Feminism 1 + 364: On the Necessity of Feminist Foreign Policy

MARJAANA JAUHOLA / Academy of Finland Research Fellow, University of Helsinki /

It is outmost important to create spaces for feminism in the spheres of foreign policy, debates around global security, and sustainable development.

Foreign policy, security and diplomacy are not necessarily easy arenas, nor automatically welcoming, or inclusive. The question is about power, and who sets the agenda: Who speaks for whom? This power relationship does not only form in relation to gender but also to age, social and economic status, title or position, ethnicity, or even passport, or lack of it.

Relevance of feminist approaches to foreign policy

Feminism in foreign affairs means reflective analysis of varying positions of power and what drives it is an explicitly outspoken aim towards societal change. Feminist scholarship offers critical reflections on how concepts, tools and modes of operandi of foreign affairs become embedded in power relations.

Concepts, such as gender equality, gender sensitivity, or feminism – are far from being simplistic, or purely technical. Nor should we shy away from it, although various anti-feminists wish us to do so! For example, there is a huge difference to talk about gender equality as legal equality (de juro) than to aim towards experienced equality (de facto).

Yet, feminists are also challenged to reflect upon their own aims and ways of working: dismantling master’s house be it geopolitical or white privilege. For example, Minister Wallström’s suggestion to share Nordic experiences of promoting gender equality sounds more humble and open for real dialogue than some other earlier attempts that have explicitly aimed at ‘exporting’ Nordic gender equality models to ‘undeveloped’ others.

Being celebrated as World Champions of Gender Equality, has at least in Finland, resulted in a dangerous myth of achieved gender equality, and potential blindness to emerging new gendered social and economic inequalities and direct forms of racism and phobia. For example, the committee monitoring the implementation of the Convention on the Elimination of All Forms of Discrimination against Women (CEDAW) has repeatedly raised their concern over globally high statistics of violence against women, and forms of multiple discrimination in Finland, especially directed to migrant communities – many of whom are fleeing armed conflicts and political violence. These examples illustrate that UN Security Council Resolution 1325 is not ‘just’ a powerful tool for foreign policy, but requires transforming domestic politics too.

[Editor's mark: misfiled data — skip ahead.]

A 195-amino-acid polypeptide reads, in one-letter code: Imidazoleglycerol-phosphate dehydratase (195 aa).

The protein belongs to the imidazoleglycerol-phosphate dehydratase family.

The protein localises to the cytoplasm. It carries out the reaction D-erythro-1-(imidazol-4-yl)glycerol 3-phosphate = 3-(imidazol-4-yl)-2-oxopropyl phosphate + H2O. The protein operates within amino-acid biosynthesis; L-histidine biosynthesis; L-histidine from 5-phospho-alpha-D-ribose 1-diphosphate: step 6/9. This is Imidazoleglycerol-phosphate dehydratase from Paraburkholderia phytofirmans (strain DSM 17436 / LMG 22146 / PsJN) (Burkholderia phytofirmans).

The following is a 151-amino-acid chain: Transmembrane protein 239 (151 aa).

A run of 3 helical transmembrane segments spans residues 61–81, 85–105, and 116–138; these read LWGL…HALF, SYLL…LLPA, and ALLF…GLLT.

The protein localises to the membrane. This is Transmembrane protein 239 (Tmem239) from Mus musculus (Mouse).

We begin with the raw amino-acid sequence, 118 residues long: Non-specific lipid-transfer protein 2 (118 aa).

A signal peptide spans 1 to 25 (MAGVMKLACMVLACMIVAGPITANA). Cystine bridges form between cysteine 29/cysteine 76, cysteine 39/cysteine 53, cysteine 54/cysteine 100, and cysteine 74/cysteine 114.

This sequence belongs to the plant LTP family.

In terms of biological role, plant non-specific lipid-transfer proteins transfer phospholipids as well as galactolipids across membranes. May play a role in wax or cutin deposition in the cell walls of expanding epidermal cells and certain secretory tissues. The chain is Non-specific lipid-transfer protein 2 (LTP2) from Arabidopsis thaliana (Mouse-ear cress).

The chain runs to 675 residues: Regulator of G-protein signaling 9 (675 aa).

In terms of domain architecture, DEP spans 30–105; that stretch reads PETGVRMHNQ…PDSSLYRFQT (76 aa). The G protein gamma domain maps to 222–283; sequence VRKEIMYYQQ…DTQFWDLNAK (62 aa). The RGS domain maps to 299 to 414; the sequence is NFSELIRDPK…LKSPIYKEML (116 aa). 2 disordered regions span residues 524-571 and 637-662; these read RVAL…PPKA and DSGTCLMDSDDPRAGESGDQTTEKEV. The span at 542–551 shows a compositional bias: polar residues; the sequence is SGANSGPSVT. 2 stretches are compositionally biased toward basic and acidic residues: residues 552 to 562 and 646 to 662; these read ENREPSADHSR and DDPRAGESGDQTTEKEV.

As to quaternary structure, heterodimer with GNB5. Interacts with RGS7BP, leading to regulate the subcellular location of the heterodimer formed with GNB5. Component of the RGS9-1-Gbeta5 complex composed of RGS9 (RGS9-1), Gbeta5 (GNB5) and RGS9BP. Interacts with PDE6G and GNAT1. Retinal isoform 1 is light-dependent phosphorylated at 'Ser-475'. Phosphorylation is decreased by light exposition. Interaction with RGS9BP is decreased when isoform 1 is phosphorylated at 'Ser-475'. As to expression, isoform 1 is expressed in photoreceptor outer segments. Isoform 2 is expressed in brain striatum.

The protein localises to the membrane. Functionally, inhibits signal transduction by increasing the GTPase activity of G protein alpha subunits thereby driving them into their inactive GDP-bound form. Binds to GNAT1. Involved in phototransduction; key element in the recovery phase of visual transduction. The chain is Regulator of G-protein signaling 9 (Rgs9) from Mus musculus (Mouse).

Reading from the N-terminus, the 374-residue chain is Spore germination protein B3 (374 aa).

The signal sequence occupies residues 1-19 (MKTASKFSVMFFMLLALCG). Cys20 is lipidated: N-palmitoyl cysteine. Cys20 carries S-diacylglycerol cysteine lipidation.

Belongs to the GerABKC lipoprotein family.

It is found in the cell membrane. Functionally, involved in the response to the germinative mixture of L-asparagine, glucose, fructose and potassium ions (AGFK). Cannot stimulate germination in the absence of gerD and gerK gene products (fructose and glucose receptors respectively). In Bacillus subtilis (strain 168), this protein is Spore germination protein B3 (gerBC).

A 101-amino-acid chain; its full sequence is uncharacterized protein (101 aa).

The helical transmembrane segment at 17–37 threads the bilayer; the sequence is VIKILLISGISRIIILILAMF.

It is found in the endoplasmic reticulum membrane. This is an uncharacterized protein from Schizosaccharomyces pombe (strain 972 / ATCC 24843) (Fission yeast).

Reviewing Aceh Peace Process with Feminist Lenses

How does one define what successful peace is? Whereas the mainstream theories of security, conflicts, and international relations focus on the stability and security of the states, feminist analysis of conflict and post-conflict contexts draws attention to longer-term, and micro-level dynamics – events and experiences in the everyday.

I am going to use the example of the Aceh peace process that reaches its tenth anniversary in August 2015. With certain measures, undoubtedly, such as the number of hostilities, demobilization of armed forces, transforming ex-combatant to politicians and businessmen, Aceh peace process can be said to be successful.

However, as Acehnese women legal experts and women’s rights activists pointed out in in February 2015 at the regional consultation for the global study of the implementation of UNSCR 1325 in Kathmandu: the peace process has its major challenges when gender lenses and women’s rights are positioned at the centre of the analysis.